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8.5. Synchronization primitives

On previous versions of the ARM architectures, support for shared memory synchronization was with the read-locked-write operations that swap register contents with memory, the SWP and SWPB instructions. These support basic busy and free semaphore mechanisms. See the ARM Architecture Reference Manual for details of the swap instructions.

ARMv7-A describes support for more comprehensive shared-memory synchronization primitives that scale for multiple-processor system designs. Two sets of instructions are introduced to support multiple-processor and shared-memory inter-process communication:

  • load-exclusive, LDR{B,H,D}EX

  • store-exclusive, STR{B,H,D}EX.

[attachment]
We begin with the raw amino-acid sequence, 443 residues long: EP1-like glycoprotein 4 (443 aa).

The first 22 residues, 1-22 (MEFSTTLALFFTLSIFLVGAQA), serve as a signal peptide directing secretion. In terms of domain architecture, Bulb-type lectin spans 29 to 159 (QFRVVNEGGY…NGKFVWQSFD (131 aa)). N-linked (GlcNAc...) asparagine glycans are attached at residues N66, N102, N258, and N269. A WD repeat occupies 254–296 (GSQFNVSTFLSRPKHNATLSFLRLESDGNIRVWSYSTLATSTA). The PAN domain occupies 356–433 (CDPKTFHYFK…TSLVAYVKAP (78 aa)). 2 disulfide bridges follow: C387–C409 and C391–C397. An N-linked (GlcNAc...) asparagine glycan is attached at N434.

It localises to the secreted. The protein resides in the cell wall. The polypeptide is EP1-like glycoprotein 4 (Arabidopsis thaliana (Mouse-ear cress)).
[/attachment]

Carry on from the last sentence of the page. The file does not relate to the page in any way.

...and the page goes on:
The exclusive-access instructions rely on the ability to tag a physical address as exclusive-access for a particular processor. This tag is later used to determine if an exclusive store to an address occurs.

For nonshared memory regions, the LDR{B,H,D}EX and STR{B,H,D}EX instructions are presented to the ports as normal LDR or STR. If a processor does an STR on a memory region that it has already marked as exclusive, this does not clear the tag. However, if the region has been marked by another processor, an STR clears the tag.

Other events might cause the tag to be cleared. In particular, for memory regions that are not shared, it is Unpredictable whether a store by another processor to a tagged physical address causes the tag to be cleared.

An external abort on either a load-exclusive or store-exclusive puts the processor into Abort mode.


An external abort on a load-exclusive can leave the processor internal monitor in its exclusive state and might affect your software. If it does, you must execute a store-exclusive to an unused location in your abort handler or use the CLREX instruction to clear the processor internal monitor to an open state.